The Real Deal on Working Parents

Whether you’re a first-time parent, or adding to the brood, parenting is no easy feat. Between sleepless nights and ever-changing nappies, throwing the return to work in the mix can make it all the more challenging.

The Real Insurance Working Parents Survey is the eleventh instalment in a series of national studies to investigate the shifting values and concerns affecting Australian families. This chapter provides particular insight into the attitudes of Australian working parents, if they feel judged by others for taking parental leave and their feelings upon returning to work.

working-parents-infographic.png

Returning to work

The decision to return to work is not as easy as one might think, particularly when the judgement of others comes into play.

Parents are facing harsh scrutiny when it comes to their decision to return to work, and it seems it’s a lose-lose situation, with mothers who return to work within three months (88.4%) or don’t return to work within a year (69.6%) of having a child being judged negatively by society.

The engrained traditional view that mothers are the primary carer for children (72.1%) is still prevalent in those who think mothers are more scrutinised than fathers, mainly by society in general (57.1%), employers (41.9%) and family (40.4%).

Facing the harshest judgement of all, however, are single mothers. Aussies agree single mums come under the greatest scrutiny from society in general (61.8%) and to a lesser extent, employers (26.8%).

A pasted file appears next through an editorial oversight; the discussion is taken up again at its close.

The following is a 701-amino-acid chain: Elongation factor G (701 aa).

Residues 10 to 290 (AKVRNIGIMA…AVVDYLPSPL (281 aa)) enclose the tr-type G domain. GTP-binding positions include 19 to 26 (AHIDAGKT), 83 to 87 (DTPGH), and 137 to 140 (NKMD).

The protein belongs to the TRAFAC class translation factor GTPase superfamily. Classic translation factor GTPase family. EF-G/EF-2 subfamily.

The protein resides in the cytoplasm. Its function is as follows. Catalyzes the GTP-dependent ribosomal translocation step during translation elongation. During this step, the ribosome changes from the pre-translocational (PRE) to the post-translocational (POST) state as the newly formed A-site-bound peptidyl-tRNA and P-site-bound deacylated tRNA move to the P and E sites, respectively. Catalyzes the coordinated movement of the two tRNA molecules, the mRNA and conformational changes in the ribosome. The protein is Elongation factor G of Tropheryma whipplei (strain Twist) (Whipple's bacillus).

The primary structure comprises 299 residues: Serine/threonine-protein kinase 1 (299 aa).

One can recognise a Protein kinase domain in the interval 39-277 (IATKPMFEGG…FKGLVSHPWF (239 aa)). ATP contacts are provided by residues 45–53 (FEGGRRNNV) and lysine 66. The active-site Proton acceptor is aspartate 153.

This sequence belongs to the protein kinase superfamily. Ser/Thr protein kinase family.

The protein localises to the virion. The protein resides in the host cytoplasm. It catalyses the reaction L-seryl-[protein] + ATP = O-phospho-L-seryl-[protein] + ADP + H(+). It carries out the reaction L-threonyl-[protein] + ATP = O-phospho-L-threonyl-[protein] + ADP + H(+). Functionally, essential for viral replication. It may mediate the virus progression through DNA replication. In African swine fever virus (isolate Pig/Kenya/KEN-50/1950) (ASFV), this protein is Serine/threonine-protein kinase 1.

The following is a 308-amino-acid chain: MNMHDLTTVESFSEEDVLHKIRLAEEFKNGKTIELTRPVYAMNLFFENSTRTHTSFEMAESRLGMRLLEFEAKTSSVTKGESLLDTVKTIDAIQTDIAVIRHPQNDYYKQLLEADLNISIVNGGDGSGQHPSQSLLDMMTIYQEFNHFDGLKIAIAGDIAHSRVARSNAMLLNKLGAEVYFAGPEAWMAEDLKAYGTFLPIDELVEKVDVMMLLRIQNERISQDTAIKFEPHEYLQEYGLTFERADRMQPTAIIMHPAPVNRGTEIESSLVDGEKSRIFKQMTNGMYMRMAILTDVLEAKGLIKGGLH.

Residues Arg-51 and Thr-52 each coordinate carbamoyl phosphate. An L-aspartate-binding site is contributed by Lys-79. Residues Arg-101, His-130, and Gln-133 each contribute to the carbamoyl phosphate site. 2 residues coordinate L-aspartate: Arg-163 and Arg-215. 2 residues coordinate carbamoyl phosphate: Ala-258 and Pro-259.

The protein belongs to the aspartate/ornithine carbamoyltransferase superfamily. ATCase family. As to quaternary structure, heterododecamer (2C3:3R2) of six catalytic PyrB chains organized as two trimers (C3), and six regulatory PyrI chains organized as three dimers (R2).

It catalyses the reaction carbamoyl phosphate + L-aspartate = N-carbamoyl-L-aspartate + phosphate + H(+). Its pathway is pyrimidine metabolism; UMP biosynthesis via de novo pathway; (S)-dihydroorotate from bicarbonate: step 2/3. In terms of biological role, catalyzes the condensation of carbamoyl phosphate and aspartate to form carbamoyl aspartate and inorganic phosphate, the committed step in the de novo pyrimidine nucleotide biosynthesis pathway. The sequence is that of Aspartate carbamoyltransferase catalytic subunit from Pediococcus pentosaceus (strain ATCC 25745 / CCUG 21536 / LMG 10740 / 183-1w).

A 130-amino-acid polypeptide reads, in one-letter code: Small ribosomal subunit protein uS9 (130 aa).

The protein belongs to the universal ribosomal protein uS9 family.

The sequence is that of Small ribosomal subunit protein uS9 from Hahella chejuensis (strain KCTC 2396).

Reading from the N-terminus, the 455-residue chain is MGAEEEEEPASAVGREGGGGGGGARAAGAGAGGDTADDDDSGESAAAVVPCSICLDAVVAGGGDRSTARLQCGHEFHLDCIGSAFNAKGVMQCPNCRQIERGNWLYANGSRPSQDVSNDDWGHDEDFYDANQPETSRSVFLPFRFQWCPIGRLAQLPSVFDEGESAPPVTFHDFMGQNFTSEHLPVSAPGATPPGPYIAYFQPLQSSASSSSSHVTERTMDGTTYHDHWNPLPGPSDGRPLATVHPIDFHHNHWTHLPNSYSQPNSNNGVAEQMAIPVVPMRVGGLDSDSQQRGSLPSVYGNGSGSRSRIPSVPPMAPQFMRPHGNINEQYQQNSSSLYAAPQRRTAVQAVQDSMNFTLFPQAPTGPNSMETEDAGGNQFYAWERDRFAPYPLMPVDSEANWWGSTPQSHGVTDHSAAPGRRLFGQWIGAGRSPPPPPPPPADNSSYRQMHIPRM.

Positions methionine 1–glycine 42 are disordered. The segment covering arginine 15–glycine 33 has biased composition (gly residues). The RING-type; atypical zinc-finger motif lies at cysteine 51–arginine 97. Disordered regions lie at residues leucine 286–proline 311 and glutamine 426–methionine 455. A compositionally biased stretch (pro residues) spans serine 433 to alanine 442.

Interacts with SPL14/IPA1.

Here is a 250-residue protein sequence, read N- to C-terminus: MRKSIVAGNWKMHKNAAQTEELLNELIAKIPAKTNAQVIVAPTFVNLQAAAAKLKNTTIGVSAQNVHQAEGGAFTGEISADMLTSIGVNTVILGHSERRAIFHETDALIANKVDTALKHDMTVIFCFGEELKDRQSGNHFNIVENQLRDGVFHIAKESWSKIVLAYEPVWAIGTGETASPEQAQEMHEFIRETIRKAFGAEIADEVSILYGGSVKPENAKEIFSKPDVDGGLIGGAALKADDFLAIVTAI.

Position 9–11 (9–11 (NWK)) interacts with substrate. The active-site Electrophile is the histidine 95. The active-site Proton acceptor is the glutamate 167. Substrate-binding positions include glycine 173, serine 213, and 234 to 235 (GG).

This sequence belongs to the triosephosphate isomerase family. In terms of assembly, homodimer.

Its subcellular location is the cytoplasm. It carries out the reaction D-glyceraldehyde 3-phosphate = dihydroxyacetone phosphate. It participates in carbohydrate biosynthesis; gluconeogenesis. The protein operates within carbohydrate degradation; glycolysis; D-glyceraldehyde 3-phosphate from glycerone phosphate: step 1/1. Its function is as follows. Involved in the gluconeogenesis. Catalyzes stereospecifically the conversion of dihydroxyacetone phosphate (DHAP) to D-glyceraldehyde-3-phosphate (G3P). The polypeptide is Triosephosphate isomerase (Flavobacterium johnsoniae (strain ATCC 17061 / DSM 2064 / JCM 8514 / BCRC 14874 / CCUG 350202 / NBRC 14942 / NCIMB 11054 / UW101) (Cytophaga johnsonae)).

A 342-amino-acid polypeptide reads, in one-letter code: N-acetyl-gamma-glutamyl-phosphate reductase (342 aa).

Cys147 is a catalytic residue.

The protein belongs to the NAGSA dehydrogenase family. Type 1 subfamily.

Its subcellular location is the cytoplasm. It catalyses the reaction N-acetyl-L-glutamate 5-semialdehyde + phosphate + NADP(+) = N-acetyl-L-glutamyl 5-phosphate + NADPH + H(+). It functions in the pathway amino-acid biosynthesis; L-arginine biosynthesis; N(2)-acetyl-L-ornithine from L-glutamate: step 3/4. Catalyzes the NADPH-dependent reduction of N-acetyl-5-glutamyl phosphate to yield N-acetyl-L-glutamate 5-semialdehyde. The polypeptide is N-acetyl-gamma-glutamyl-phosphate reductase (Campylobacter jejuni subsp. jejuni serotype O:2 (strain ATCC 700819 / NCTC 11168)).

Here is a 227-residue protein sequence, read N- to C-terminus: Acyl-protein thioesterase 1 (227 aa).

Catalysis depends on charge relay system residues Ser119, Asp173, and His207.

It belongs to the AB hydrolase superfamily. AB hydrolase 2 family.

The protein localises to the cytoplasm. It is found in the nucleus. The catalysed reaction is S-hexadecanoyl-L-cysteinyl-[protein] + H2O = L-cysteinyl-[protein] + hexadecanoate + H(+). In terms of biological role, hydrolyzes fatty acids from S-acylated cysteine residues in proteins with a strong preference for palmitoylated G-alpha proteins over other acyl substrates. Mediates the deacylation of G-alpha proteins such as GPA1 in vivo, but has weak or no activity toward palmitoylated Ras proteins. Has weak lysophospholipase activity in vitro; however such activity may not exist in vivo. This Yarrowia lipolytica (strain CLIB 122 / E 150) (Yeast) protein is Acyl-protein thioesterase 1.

Stress, guilt and resentment

Judgement aside, the return to work also brings on feelings of stress (44.5%) guilt (42.4%) and resentment (18.4%) in parents. It was found in the survey that mums are more likely to admit they felt guilty (57.1% vs. 23.4%) and stressed (54.8% vs. 31.3%) when they first returned to work compared with dads.

There is also a lot of resentment that occurs as a result of returning to work:

  • More than a quarter (26.8%) of parents who went back to work first felt resentful to some extent that their partner was able to stay at home and spend more time with their children, with mums more likely to admit this (45.5% vs. 24.0%).
  • For parents whose partners returned to work first, close to three in 10 (28.0%) say they feel resentful their partner returned to work while they stayed home, with dads more likely to say this (43.5% vs. 27.2%).

The effect of parental leave

With close to two-thirds (64.1%) of parents saying they returned to work sooner than they would have liked, why are Aussie parents doing so? The most influential factor for returning to work is money, with three-in-five (60.4%) parents citing the need for continuous income and a further 44.5 per cent saying they need to ease the financial burden.

When looking after children, time is also of the essence. As found in the research, over the last year Australian working parents have used

  • 60,998,974 hours of assistance from family members,
  • 58,967,281 hours from day care facilities, and;
  • 9,743,464 hours from nannies or au pairs.

But it’s not just time and money that parental leave effects, it’s also well-being. More than half (51.6%) of parents who took parental leave describe their diet as average while on leave, just over a third (35.7%) say their diet was good, and one-in-eight (12.7%) admit their diet was bad. More than half (52.7%) of those with a bad diet attributed this to boredom and loneliness whilst being on leave.

It is evident that day-to-day parenting is not the only pressure point for Aussie parents. From the decision to return to work and the perceptions of those around parents who do so, to the financial and health effects, there are many stressors affecting working parents. To find out more about modern Australian views, stay tuned for our next chapter of research.

Download full research report

Share this article